11th June, 2019
Former Ivory Coast and Arsenal defender Emmanuel Eboue admits he is still struggling with mental health issues.
The 36-year-old opened up on French television about his battle with depression and admitted he had even considered suicide.
In an emotional interview he revealed his problems started when he was suspended by Fifa from all football-related activity for one year.
The ban which was given as a result of failing to pay money owed to a former agent, led to the termination of his short-term contract at the Premier League side Sunderland in March 2016.
Without a professional club and shattered financially after a bitter and acrimonious divorce case, he admits he had suicidal thoughts.
“Sometimes I would lock myself in my room for three or four days. Just thinking and asking what’s left,” Eboue told RMC Sport Le Vestiaire (The Locker Room) in France.
“Even today, I still take antidepressants to help me because it is still a long road for me. But here I am hoping others would learn from this.”
Eboue, who is now retired from football, scored three goals in 79 appearances for Ivory Coast including at two World Cups (2006 and 2010) and five Africa Cup of Nations.
At club level he spent eight seasons at Arsenal after arriving from Belgian side Beveren in 2004, before moving to Turkey in 2011, where he won three Turkish Super Lig titles and five domestic trophies with Galatasaray.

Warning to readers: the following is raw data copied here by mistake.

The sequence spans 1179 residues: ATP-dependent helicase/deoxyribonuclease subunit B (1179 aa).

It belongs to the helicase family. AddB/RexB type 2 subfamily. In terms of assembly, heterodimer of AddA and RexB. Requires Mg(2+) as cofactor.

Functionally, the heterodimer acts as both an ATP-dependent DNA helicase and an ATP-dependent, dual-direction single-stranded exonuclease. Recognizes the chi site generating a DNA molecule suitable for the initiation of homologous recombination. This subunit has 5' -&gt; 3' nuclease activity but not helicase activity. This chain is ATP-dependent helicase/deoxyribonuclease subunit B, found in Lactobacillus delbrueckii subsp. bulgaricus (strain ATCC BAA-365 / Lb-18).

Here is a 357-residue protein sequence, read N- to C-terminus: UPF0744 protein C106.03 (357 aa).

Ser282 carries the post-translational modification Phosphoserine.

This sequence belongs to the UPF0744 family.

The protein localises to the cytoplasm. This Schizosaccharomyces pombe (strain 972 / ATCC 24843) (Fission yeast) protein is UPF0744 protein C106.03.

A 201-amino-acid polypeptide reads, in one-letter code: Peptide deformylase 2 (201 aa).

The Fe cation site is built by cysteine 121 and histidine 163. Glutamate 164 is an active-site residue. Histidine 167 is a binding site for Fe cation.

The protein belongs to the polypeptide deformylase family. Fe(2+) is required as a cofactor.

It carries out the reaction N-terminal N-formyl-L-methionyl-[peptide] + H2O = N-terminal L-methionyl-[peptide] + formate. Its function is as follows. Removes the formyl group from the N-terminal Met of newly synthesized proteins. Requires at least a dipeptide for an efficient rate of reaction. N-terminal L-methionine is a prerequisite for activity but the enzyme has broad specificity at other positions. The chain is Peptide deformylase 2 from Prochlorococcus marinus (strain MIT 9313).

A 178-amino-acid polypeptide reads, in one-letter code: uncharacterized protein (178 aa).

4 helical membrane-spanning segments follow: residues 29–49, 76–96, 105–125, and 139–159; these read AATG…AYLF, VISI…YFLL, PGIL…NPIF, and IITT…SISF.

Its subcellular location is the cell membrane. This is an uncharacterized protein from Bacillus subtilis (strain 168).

The Ivorian had returned to England as a free agent after leaving Galatasaray in the summer of 2015, before his hopes of a career revival was cut short.
He says that people took a different view of him after his ban.
“Being away from a competitive football pitch for a year was heartbreaking,” he added.
“I had to train by myself, and I was really ashamed because people looked at me differently.
“Some would say ‘look it’s Eboue, a Uefa Champions League finalist with Arsenal in 2006’, to them it was surprising or shocking.
“Personally, I prefer to train in the morning, but there were people who were training at that time. They’d come to take a picture and post it all over [social media]. So I left to train at night.”
As things got worse he began to lie to his family.
“I couldn’t train during the day and too embarrassed to stay at home,” he admitted.
“My children always asked me when I was going to return to the field, so whenever I stepped out in the morning, I pretended to go to work.
“Unknown to my children I was staying outside and returning home when they were already in bed. I didn’t want them to ask me why they didn’t see me play on television.”
After a time away from the media spotlight, to focus on his recovery, Eboue has recently been more willing to be seen in public.